Cell Automata JAVA Program

Instructions for using the CellAutomata JAVA program.

We are having problems running this program on Macintosh computers using OS 6 or OS 7.
It should work on older Macs, or on PCs. This appears to be an issue with the Apple implementation of Java.

This is a diagram of the screen pattern that appears when you run the CellAutomata program.




By using the mouse to "click" in the field on the right, above, you can cause any of the small squares to become "filled".

The Pull-Down menus along the middle of the left side allow you to chose the "rules" that will be obeyed in repeatedly recalculating which squares should become filled, which squares should become blank, which squares should remain the "same". ("same" means to remain filled if filled, to remain blank if blank)
or to change to the opposite (i.e. to become blank if currently filled, and to become filled if currently blank).

For example, the famous "Game of Life" results from the following combination of rules:
Squares that currently have 3 filled neighbors become filled;
Squares that currently have 2 filled neighbors remain the same;
Squares that currently have 0, 1, 4, 5, 6, 7 or 8 filled neighbors become blank.

One of the pull-down menus along the top sets the rules to be the "Game of Life"
But this is just one of 262,144 alternative combinations of rules. (4 to the ninth power)
So if you spend one second on each set of rules, it will take you a little more than three days to try them all. Therefore when you find some interesting effect, it is wise to make a note of the set of rules that produced it, because it may not be so easy to find again.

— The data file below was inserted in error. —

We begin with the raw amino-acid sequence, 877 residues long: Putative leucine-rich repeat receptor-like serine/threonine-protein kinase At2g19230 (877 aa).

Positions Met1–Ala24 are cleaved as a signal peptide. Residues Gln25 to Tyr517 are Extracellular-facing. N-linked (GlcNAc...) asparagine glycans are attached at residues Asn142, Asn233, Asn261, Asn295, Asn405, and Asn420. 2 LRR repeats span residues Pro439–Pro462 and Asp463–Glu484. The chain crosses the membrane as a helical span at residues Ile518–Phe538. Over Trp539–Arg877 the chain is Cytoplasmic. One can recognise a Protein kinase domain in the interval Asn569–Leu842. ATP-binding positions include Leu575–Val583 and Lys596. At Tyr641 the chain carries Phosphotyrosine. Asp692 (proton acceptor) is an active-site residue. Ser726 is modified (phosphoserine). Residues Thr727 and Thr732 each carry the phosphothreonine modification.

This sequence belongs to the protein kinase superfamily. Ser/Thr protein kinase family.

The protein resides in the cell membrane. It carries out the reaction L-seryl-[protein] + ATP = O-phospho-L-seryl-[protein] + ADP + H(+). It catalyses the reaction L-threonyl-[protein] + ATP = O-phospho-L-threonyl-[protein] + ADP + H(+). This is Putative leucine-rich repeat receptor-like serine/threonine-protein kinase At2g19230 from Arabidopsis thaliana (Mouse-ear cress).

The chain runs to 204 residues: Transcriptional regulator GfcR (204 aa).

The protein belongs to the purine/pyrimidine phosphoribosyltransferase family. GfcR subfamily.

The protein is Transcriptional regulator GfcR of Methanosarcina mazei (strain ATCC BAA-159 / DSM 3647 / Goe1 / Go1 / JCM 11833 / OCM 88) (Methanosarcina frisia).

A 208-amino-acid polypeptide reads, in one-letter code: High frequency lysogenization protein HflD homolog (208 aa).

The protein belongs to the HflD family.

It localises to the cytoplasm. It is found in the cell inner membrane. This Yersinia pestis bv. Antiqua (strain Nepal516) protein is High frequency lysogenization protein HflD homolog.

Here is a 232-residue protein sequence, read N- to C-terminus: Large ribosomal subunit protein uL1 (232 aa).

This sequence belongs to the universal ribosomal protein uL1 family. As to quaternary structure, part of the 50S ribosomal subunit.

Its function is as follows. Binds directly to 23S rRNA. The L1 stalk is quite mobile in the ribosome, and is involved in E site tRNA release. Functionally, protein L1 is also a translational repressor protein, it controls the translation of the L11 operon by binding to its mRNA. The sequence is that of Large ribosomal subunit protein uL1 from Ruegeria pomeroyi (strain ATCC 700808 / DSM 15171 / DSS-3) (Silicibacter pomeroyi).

One interesting set of rules is for squares to become blank when they have 0, 1, 2, or 3 filled neighbors, to remain the same when they have 4 filled neighbors, and to become filled when they have 5, 6, 7 or 8 filled neighbors. Try setting the field to a random pattern, using the "Reset" pull-down menu along the top row, and then watch the effect of this set of rules.
What category of phenomena does it resemble? Why?
Could you have deduced the general nature of the result beforehand? (Honestly?)

In this cellular automaton, the squares are light blue the first time they become filled, become dark blue when filled for two generations in a row, and become black when filled for three or more generations in a row.

Otherwise, however, all squares only have two values, 0 (blank) and 1 (filled).
It is not difficult to write programs like this one in which each square can have more than two alternative values; for example, we might let each square have any of the values 0, 1 or 2. Then the rules could be based on adding up the numbers of all the immediate neighboring squares, which would mean that the sum of the neighbors could be any number between 0 up to a maximum of 16. Then the total alternative combinations of rules would be 4 to the seventeeth power, which happens to be seventeen billion, a hundred and seventy-nine million, etc. Actually, you would also have more choices for each of the seventeen alternative possible sums of neighbors. For example, squares that now have the value 1 and the sum of whose neighbors is (say) 5 could be reassigned the value 0, 1 or 2.

Alternatively, you could count only the neighbors directly above and below, and directly to the right and left (i.e. not count diagonal neighbors) in which case the maximum sum is 16 when squares can have 0, 1, or 2 as their values. Even so, there are still more alternative choices, because you might reassign squares that now have 0 to become either 1 or 2, etc.